The room, furnished in 2007 in memory of Ezio Tongiorgi and Antonio Mario Radmilli, provides a survey of the prehistory of our territory through the exhibition of archeological remains coming from sites of the Northern Tuscany.
The main sites are the Grotta del Leone (Lion’s Cave, Agnano, Pisa), explored by Tongiorgi since 1947 and by Radmilli afterwards, and the Riparo della Romita (Hermit’s Shelter, Asciano, Pisa), excavated by Renato Peroni in 1955-6.
The first two showcases are devoted to the Grotta del Leone, in which have been found remains of stone workings of the Upper Paleolithic; materials of the Linear Pottery culture and of the following Lagozza culture and evidences of Neolithic agricultural cult; Copper Age graves and rare remains of the Bronze and Iron Ages.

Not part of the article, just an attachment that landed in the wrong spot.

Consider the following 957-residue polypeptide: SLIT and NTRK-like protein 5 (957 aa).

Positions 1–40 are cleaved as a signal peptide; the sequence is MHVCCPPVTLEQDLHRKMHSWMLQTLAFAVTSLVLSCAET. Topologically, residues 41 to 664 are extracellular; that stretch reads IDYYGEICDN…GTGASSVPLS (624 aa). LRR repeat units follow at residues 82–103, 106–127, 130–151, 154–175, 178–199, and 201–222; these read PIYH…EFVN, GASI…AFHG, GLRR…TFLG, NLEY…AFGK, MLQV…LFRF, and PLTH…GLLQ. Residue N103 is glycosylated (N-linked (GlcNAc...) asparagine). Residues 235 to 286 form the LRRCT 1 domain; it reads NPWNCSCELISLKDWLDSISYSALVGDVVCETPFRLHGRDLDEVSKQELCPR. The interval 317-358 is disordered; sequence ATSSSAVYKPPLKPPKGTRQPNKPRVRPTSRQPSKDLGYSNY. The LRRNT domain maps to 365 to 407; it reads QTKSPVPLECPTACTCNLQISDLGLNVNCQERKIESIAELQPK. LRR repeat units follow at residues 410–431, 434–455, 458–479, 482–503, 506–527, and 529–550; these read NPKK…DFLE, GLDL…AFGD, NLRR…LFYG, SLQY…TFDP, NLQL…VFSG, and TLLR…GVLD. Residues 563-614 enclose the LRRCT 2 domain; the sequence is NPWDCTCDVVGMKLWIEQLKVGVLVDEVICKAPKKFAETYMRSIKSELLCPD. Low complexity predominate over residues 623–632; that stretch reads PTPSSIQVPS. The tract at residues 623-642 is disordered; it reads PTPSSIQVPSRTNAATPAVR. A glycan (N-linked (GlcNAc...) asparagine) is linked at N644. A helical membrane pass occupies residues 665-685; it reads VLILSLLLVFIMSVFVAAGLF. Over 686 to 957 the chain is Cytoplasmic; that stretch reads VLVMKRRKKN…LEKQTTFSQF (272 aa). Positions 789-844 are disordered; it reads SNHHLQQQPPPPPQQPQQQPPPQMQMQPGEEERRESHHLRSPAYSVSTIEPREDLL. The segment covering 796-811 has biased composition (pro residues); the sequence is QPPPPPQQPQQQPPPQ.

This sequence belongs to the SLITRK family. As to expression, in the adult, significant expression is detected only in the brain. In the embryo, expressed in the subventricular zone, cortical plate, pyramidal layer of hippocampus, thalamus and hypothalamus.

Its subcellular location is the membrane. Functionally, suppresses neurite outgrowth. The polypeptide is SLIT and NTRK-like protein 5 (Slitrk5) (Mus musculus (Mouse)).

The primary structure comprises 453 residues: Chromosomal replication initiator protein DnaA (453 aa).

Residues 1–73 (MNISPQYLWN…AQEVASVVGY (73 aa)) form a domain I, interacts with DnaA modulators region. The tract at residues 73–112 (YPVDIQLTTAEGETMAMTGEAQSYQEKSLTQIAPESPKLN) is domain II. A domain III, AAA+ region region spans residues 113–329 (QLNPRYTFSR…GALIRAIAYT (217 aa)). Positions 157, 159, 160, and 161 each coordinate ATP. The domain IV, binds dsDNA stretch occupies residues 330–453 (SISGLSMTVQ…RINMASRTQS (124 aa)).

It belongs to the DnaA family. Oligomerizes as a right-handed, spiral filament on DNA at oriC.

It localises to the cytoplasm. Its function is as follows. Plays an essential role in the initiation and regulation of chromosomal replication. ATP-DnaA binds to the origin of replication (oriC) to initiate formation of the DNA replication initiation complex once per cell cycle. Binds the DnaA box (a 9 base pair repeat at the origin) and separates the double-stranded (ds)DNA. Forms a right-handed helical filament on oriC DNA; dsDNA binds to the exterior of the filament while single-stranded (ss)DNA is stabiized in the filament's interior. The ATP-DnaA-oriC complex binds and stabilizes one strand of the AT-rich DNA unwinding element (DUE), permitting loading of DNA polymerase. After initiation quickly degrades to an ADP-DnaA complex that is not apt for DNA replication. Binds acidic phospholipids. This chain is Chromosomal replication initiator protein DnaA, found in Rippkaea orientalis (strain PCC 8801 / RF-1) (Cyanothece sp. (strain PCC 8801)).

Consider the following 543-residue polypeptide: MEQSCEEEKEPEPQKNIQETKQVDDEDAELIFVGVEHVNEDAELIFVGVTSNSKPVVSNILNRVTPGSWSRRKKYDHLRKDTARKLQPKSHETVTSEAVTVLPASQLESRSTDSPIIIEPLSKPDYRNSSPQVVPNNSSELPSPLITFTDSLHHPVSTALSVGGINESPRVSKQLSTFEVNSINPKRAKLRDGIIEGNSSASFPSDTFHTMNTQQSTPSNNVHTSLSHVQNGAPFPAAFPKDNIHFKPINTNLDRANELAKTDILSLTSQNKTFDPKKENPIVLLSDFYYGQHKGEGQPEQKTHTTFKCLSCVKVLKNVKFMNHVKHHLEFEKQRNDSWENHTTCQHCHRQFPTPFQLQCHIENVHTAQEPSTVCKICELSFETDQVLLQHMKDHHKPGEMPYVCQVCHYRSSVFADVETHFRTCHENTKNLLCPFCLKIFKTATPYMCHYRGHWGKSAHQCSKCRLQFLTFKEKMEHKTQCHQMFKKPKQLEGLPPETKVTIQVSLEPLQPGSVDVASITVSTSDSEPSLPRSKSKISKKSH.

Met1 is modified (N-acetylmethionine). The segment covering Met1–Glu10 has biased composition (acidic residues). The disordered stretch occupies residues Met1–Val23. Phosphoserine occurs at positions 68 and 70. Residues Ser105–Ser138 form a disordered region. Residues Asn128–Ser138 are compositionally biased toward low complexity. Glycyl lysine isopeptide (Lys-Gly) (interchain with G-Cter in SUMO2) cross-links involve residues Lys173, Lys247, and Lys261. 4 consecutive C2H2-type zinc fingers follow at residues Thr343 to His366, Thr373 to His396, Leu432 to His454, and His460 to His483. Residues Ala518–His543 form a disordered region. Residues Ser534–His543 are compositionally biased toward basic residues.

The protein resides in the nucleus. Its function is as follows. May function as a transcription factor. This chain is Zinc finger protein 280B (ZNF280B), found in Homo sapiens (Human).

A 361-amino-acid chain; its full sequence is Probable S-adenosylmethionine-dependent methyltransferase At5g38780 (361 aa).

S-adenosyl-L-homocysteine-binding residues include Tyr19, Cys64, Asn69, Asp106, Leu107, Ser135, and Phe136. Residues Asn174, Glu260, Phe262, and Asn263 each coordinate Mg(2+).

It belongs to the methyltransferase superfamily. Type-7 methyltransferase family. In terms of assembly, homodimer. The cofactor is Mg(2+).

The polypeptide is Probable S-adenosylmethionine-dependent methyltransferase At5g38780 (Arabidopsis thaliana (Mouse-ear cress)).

The third showcase is devoted to the Riparo della Romita and to Poggio di Mezzo (Middle Hill, San Rossore, Pisa). The Riparo della Romita consists in an archeological sediment of over 7 meters thickness which represents one of the few complete stratigraphic series of the Tuscany from the ancient Neolithic to the Barbarian Age. Poggio di Mezzo consists in a settlement where have been found ceramics and stone workings of the Neolithic period and ceramics of the Copper Age.
The fourth showcase is devoted to the Regnoli collection, which was donated to the Museum in 1867: it includes remains found from Regnoli himself into the Grotta di Castello (Castle Cave, Vecchiano, Pisa), into the Grotta della Guerra (War Cave, Villa Collemandina, Lucca), into the Grotta di Tanaccio (Camaiore, Lucca) and into the Grotta dell’Onda (Wave cave, Camaiore, Lucca).